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Hoffmann, R. A wiki for the life sciences where authorship matters. Nature Genetics (2008)

Isolation of estradiol-2,3-quinone and its intermediary role in melanin formation.

We have reported previously that 2-hydroxyestradiol can be oxidized in the presence of catechol by mushroom tyrosinase, with a stoichiometric requirement of molecular oxygen (Jacobsohn, G.M. and Jacobsohn, M.K. (1984) Arch. Biochem. Biophys. 232, 189-196). It is then incorporated into melanin (Jacobsohn et al. (1988) J. Steroid Biochem. 31, 377-385). We now report on the isolation and characterization of the o-quinone as a product of the enzyme reaction from 2-hydroxyestradiol. The o-quinone was isolated from incubates and identified by its FTIR spectrum, in particular, by the appearance of a new band at 1652 cm-1, its migration in HPLC systems, its ultraviolet spectrum, its derivatization with phenylenediamine and comparison of these properties with the periodate oxidation product of the same substrate. The enzyme oxidation of the catechol estrogen was performed at 37 degrees C and did not require an activator; dopa at concentrations higher than 5 microM was inhibitory. At concentrations lower than 5 microM, dopa acted catalytically and was not consumed during the course of reaction. Ascorbic acid inhibited the reaction. The quinone exhibited both reversible and irreversible binding to performed melanin and to melanin actively synthesized by the enzyme. Incubation of 18 microM newly synthesized [4-14C]estradiol-2,3- quinone with mushroom tyrosinase for 45 min at 37 degrees C in presence of 400 microM dopa showed incorporation (irreversible binding) of 6.3 +/- 0.3% of label into melanin produced during the course of reaction. Similar incubations for 45 min of pre-formed melanin prepared from 400 microM dopa showed incorporation of 4.4 +/- 0.2% of the label. Reversible binding was 10-times greater than incorporation for both actively synthesized and preformed melanins. In the absence of dopa or catechol, enzyme incubations of either 2-hydroxy-estradiol or its quinone did not yield melanin. Data suggest that estradiol-2,3-quinone is an intermediate in the incorporation of the catechol estrogen into melanin by tyrosinase.[1]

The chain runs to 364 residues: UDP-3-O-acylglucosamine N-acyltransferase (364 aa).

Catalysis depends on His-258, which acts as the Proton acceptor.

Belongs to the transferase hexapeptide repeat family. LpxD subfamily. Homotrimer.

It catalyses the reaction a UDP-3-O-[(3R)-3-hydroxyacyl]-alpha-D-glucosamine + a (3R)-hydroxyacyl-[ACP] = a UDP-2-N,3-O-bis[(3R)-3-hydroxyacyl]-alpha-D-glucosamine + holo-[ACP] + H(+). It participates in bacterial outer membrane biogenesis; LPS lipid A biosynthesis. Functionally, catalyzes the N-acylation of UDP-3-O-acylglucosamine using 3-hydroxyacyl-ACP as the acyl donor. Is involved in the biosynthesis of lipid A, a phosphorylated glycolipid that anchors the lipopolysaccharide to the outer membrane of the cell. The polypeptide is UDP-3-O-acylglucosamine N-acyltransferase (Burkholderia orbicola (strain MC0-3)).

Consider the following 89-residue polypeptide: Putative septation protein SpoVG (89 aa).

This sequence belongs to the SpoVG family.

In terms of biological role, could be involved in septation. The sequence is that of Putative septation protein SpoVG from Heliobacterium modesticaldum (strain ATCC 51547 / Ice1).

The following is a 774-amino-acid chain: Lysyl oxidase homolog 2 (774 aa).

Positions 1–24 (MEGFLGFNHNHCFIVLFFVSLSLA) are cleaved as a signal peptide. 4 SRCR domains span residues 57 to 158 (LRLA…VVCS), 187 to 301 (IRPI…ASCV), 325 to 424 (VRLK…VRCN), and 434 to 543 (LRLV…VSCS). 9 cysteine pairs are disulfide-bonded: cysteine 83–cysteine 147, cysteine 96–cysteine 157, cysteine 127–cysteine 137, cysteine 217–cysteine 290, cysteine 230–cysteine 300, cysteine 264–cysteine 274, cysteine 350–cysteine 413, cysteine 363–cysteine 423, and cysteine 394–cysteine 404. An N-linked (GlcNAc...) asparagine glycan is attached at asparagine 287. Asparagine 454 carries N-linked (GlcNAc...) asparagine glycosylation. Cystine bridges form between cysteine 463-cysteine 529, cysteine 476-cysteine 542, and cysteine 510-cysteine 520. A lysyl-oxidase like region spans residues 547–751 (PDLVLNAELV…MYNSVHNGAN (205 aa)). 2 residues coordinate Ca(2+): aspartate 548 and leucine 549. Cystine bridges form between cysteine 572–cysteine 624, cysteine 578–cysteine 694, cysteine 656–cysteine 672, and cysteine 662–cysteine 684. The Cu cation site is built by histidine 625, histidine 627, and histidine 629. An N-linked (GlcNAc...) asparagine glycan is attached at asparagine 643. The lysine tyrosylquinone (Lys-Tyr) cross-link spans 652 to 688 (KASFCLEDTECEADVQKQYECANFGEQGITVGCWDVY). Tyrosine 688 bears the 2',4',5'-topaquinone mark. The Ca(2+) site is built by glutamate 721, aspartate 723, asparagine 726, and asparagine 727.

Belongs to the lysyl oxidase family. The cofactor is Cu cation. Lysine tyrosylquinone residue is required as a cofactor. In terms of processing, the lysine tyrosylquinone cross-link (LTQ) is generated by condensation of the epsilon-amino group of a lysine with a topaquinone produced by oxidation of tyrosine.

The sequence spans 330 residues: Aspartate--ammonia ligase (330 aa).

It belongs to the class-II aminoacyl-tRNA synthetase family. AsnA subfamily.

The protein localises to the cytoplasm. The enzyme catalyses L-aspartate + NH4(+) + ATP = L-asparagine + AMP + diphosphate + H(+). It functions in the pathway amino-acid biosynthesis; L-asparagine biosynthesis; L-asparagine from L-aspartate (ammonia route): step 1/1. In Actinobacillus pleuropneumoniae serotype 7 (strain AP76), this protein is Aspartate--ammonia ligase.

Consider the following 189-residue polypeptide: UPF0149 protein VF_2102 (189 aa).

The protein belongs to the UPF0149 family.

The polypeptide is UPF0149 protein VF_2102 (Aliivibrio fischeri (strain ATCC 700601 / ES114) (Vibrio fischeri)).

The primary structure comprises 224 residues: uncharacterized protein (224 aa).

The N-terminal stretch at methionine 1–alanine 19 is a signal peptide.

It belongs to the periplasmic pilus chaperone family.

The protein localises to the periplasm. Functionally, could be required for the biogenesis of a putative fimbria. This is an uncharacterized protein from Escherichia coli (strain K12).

1. Isolation of estradiol-2,3-quinone and its intermediary role in melanin formation. Jacobsohn, M.K., Byler, D.M., Jacobsohn, G.M. Biochim. Biophys. Acta (1991) [Pubmed]
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